Dominique Redor, CNAM – Europe faces the delay in the digital economy and AI – Libre proposals

The video was created in collaboration with Spring Economy 2024 “What Europe in a fragmented world? »

Europe lags behind significantly in the digital economy and artificial intelligence. This delay puts it in a position of dependence on GAFAM (Google, Apple, Facebook, Amazon, Microsoft) and the artificial intelligence companies associated with them.

She is divided faced with the current dominance of American platforms in the markets for European goods and services.

What do we see?

The 27 countries have human resources on the one handand economic on the other, which remain fragmented in a national context, with insufficient coordination and cooperation between member countries.

Indeed, graduates of major European universities and schools, when they decide to try the international adventure, most often immigrate to the United States. In this country, the immigration laws are very favorable to receive highly skilled people in advanced technologies. In addition, the giants of the digital economy offer them very attractive working conditions and salaries.

the paradox is that relatively few young Europeans move to another EU member state to complete doctoral studies or find work.

Annual R&D spending by the 27 States and private companies amounts to €352 billion in 2022, or 2.2% of European GDP, compared to 3% in the United States. But Europe's disadvantage is not only due to insufficient investment in R&D. Indeed, research programs are decided, financed and managed in a national context. On the other hand, the main single program financed by the European budget “Horizon 2021-2027” provides only 14 billion annual credits. And it is divided into multiple projects of small height.

However, in the field of digital technologies, economies of scale are fundamental. The division of the R&D systems of each European country has very negative effects. It is the cause of overlap and lack of synergies, which prevent the emergence of a European digital economy and artificial intelligence.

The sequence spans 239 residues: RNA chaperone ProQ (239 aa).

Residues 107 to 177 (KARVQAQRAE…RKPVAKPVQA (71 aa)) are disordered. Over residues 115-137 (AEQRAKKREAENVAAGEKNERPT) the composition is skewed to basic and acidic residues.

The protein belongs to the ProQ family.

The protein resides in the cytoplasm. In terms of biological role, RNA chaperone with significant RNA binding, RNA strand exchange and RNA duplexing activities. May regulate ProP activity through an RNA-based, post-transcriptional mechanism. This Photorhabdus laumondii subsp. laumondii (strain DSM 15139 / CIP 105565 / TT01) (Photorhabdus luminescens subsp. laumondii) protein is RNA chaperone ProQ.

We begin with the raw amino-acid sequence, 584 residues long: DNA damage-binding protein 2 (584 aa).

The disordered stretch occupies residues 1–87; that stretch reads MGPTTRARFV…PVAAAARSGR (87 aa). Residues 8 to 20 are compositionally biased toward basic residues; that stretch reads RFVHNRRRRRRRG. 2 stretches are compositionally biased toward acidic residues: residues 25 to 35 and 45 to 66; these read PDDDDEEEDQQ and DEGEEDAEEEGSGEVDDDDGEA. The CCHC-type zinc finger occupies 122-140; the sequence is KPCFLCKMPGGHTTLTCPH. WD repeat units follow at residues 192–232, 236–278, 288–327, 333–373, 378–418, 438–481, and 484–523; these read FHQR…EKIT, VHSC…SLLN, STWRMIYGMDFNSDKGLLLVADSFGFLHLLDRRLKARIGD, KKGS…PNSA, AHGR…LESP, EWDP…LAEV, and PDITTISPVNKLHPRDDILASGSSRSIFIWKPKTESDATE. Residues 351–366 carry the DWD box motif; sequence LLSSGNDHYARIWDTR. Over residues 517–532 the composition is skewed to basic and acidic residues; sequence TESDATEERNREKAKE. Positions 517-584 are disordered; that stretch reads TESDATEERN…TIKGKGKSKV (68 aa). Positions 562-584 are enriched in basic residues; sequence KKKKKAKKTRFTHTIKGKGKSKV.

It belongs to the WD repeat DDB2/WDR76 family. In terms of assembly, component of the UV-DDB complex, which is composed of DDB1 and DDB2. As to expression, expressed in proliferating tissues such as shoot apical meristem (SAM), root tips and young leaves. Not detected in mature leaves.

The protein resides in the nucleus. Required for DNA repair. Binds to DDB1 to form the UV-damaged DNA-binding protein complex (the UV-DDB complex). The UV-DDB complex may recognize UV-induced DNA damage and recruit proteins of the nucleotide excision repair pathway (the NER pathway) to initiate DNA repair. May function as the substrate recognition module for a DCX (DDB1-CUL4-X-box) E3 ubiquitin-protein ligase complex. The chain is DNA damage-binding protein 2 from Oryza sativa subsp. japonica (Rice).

What can Europe do?

THE answers that Europe can contribute to brain drain and insufficient R&D spending are linked. In fact, these costs are used to train and pay human resources specialized in Science and Technology. The brains they are indeed the main players in the challenge facing Europe.

Mobility within Europe must be made more attractive for young graduates. For this, it is important to increase the remuneration of researchers and experts, especially in the countries where remuneration is lowest, in France and southern Europe.

In addition, there are still many barriers to mobility within Europe that need to be removed. Despite the recognition of diplomas provided for by the treaties, barriers and obstacles remain significant. For example, the procedures for finding accommodation and opening a bank account are far from uniform across member countries.

Above all, the main thing is that the young people educated in our universities and colleges find jobs in Europe that match their skills and qualifications. Only the creation or strengthening of scientific centers at Union level can achieve this objective. Private companies must also play a fundamental role in this realignment. They are also very demanding in collaborations with large university research centers. It is up to European policies and institutions to know how to create the legal, organizational and economic conditions that favor such cooperation.

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